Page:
The 2022 Toyota Camry shares a nameplate with the generations that came before, but its extroverted styling and performance model make it almost unrecognizable. That’s because the current Camry is arguably the most compelling it has ever been. The standard, albeit humdrum, four-cylinder engine is economical and fine for daily driver duty. The hybrid version maximizes fuel economy, even if its acceleration is uneventful. That leaves the lusty 301-hp V-6 to pick up the pace, especially on the sport-tuned Camry TRD, which is actually entertaining to drive. While rivals like the Honda Accord and Hyundai Sonata are more refined and satisfying overall, the Toyota has its own desirable qualities, such as a full suite of standard active safety features and goodwill generated by decades of proven reliability.
What’s New for 2022?
The only news for the 2022 Camry lineup relates to how its myriad models look. Unlike before, the Nightshade appearance package (which adds black exterior trim, black wheels, etc.) can now be had on the hybrid models. The Camry’s paint options are also slightly different, with Edge White now available on non-TRD trim levels. However, the Galactic Aqua hue has been discontinued.
Pricing and Which One to Buy
We’d select the spiciest Camry of the bunch, which is the tuned-up TRD model. It’s only available with the 301-hp V-6 and eight-speed automatic. In addition to its racier body kit—complete with a discrete rear spoiler and a pair of prominent exhaust tips—the sedan sports a retuned suspension that’s 0.6 inches lower than on the regular models. Other performance-enhancing features include larger front brake rotors and black 18-inch rims that can be had with all-season or summer tires. The upgrades make the Camry TRD more engaging to drive than the rest of the lineup, even if its cat-back exhaust system doesn’t sound as thrilling as its many aerodynamic add-ons suggests.
Engine, Transmission, and Performance
The standard four-cylinder engine pairs with a silky eight-speed automatic, but its acceleration numbers are disappointing. A less powerful version of that engine works with a battery and two electric motors to power the Camry hybrid, which is no more exciting to drive than the base powertrain. The real gem of this lineup is the velvety 301-hp V-6 that’s available on the XLE and XSE models as well as the TRD variant. We’re also happy to say that we no longer hate driving the Camry. It has a controlled ride and surprisingly responsive handling. The steering is pleasantly weighted and feels substantial when cornering and light when maneuvering in parking lots. We found the Camry’s brake pedal responsive and not too soft, even in the hybrid, in which it must meld friction with regenerative braking (where the energy from braking is used to recharge the hybrid’s battery pack). At lower speeds, however, the hybrid’s brake pedal is hypersensitive, making parking maneuvers a bit of a herky-jerky affair.
Fuel Economy and Real-World MPG
The whole Camry lineup performed extremely well in the EPA’s tests, and a four-cylinder model did brilliantly in our real-world highway testing. The most efficient nonhybrid Camry models are the LE and SE with the four-cylinder engine, which earned EPA estimates of 28 mpg city and 39 mpg highway; the base LE hybrid earned ratings of 51 mpg city and 53 mpg highway. The hybrid’s upper trims sacrifice some efficiency at the altar of luxury, however, and models powered by the V-6 earned ratings of 22 mpg city and up to 33 mpg highway. A four-cylinder Camry SE returned 45 mpg in our highway test, beating its own EPA rating by 6 mpg—and making it the most economical nonhybrid car we’ve ever tested. It even beat the Camry XLE hybrid we tested by 1 mpg. For more information about the Camry’s fuel economy, visit the EPA’s website.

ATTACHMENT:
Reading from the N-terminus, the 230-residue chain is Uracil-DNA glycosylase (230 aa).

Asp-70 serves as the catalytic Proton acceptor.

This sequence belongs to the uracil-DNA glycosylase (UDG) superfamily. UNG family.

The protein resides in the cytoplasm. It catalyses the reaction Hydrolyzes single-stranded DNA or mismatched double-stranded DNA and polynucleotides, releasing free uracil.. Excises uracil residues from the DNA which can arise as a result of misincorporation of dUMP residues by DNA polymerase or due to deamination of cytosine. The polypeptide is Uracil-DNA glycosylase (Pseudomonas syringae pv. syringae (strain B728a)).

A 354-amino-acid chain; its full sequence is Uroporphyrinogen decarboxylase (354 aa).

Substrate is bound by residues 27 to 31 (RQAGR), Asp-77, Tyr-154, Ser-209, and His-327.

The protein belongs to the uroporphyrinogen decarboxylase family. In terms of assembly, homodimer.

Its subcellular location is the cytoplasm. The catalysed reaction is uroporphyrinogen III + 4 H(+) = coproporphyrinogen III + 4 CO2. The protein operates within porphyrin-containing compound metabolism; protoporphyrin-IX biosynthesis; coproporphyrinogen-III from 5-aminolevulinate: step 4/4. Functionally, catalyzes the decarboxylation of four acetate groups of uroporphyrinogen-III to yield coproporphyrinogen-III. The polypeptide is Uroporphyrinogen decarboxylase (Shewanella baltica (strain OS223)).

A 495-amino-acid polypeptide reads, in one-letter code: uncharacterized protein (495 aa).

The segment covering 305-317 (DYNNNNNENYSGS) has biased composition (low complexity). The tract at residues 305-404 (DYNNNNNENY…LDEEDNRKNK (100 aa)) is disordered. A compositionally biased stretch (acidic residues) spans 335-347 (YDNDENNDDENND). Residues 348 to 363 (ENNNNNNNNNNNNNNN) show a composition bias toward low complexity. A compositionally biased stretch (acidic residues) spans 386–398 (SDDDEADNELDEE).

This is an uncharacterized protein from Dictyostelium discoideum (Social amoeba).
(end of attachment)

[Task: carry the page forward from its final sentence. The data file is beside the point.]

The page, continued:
Interior, Comfort, and Cargo
We’ve driven the Camry in both top-level XLE guise and in its more plebeian SE trim. Both are spacious and comfortable, and the XLE is downright luxurious. However, there’s a serious gap in material quality between the entry-level models and the more expensive versions, and the center part of the dashboard left some of us cold with its uninspired design. The Camry is a large sedan, and there’s plenty of cargo space and interior storage in both its trunk and in its cabin with the rear seat folded. It’s not the best in every storage category, but overall, it’s thoroughly competitive. Toyota relocated the Camry hybrid’s battery from the trunk to beneath the rear seats, so hybrid owners don’t have to sacrifice carrying capacity for the extra mpg.
Infotainment and Connectivity
Toyota’s touchscreen infotainment system—called Entune 3.0—is standard across the Camry lineup, with an enhanced version available as an option. Entune has loads of features and responded reasonably well to user inputs in our tests, and Apple CarPlay and Android Auto compatibility are standard.
Safety and Driver-Assistance Features
We continue to applaud Toyota’s decision to make driver-assistance technology standard on all Camry models. For more information about the Camry’s crash-test results, visit the National Highway Traffic Safety Administration (NHTSA) and Insurance Institute for Highway Safety (IIHS) websites. Key safety features include:
- Standard forward-collision warning and automated emergency braking
- Standard lane-departure warning and lane-keeping assist
- Standard adaptive cruise control
Warranty and Maintenance Coverage
- Limited warranty covers three years or 36,000 miles
- Powertrain warranty covers five years or 60,000 miles
- Complimentary maintenance is covered for two years or 25,000 miles